New Delhi, April 24 Deepika Govind regularly works with weavers in the interiors of southern India. She begs to differ that leading designers like her, who sell their merchandise for lakhs of rupees, exploit local talent by paying low wages. In fact, weavers demand much more than usual from them, she says.
“When I go to villages for fabrics, I get shocked to see that weavers are getting peanuts for their work. They get squeezed by everyone — from traders to middlemen. But it is a misconception that we designers also take advantage of their condition,” Govind told IANS.
The veteran, whose forte lies in developing new fabrics, works closely with weavers and feels they overcharge anyone once they know he or she sells the material under a design label.
“We get squeezed because when they see us, they quote a price three times higher for the fabric. This is because they are not sure whether we will return to seek their services or not. They also have to work with the middleman, who takes maximum profits and that’s the reason why they demand more from us,” she explained.
But when a designer ends up paying a high fee to weavers, how does one make profit?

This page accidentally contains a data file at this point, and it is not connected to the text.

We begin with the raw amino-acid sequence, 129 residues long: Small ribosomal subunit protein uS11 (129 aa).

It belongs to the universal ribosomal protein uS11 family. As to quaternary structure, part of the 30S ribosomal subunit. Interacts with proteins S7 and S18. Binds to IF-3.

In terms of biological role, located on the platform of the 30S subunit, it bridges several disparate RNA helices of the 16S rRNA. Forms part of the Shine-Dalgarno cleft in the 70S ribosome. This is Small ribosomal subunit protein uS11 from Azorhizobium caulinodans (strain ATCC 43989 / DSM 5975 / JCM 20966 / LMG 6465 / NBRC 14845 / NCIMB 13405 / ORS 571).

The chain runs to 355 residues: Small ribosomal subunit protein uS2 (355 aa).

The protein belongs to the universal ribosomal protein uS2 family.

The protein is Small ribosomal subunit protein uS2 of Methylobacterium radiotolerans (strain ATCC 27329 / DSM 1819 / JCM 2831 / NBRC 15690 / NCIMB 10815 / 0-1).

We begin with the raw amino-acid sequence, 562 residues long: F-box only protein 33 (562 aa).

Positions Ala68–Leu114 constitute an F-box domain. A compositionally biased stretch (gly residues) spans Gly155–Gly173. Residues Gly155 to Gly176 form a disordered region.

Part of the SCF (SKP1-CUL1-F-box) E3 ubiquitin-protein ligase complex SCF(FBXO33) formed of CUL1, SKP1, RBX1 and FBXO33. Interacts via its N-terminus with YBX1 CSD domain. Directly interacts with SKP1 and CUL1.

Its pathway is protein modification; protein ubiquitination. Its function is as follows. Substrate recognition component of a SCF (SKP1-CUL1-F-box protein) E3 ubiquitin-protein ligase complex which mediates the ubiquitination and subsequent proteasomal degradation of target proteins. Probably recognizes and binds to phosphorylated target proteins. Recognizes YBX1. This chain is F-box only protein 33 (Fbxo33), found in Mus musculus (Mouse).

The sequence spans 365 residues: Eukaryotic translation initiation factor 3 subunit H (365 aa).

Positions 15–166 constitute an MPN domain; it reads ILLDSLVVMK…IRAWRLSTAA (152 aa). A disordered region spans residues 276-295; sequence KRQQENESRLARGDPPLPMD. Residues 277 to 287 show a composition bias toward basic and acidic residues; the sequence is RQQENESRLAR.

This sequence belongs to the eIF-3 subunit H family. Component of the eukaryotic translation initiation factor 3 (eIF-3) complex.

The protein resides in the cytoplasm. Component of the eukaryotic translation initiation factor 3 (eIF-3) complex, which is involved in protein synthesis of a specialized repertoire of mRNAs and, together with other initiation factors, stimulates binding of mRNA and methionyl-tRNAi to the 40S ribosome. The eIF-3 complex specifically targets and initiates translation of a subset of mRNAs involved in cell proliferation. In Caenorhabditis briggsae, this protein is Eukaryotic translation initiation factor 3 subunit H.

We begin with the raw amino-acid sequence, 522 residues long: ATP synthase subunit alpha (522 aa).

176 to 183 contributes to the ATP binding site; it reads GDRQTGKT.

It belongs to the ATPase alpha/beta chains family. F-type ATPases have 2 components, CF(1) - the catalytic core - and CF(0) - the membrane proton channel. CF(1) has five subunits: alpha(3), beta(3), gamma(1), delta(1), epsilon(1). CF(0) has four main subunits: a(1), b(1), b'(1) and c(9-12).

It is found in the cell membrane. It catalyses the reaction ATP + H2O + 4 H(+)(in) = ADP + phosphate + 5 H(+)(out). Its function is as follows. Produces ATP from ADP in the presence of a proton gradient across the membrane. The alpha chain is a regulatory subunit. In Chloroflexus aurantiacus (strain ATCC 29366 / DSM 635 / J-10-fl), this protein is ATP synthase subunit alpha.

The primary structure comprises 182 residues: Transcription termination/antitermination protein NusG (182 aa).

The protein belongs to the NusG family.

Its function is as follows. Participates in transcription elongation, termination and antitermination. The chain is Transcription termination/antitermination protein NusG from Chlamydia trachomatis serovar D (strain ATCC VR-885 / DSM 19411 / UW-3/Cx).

“For that, we are propelled to increase the price of the garment. People won’t believe that a simple cotton sari costs me Rs.4,500 when it’s ready for sale, and I retail it for Rs.2,500 because people are not willing to spend more than that.”
“In Odisha, the weavers ask me for Rs.1,000 a metre for ikkat fabric. That’s a very high charge. They charge what they want and I sell them for a price which I can justify. As I have to pay for so many workers and staff, who are involved with my work, I eventually have to increase the price of the garment. If I lose profit through one garment, I try to get decent profit on other garments,” she said of her pricing strategy.
Govind started her fashion career in 2000 when she was one of the members in the first edition of the India Fashion Week, now known as the Wills Lifestyle India Fashion Week. Since then, she is actively involved with the bi-annual event, and showcases a plethora of hand-woven fabric and intricate designs on Indian garments.
She specialises in Kanjeevaram, ikkat and South Indian checks. She has two looms in the interiors of Bangalore, a group of weavers in Odisha and is currently working with three looms in Hampi, a tourist destination in Karnataka.
Her latest collection comprises ilkal weaves as the basic fabric.
“Unlike Gujarat, Madhya Pradesh and Andhra Pradesh that have fabrics native to them, Karnataka has only two major fabrics — Mysore silk and ilkal. And because ilkal is close to Hampi, my favourite place, I decided to work with it this time. In addition to ilkal, we’ve explored Kanjeevaram checks and Chettinad checks too,” she said.
Her latest collection of traditional kurtis, suits and saris is priced above Rs.9,000.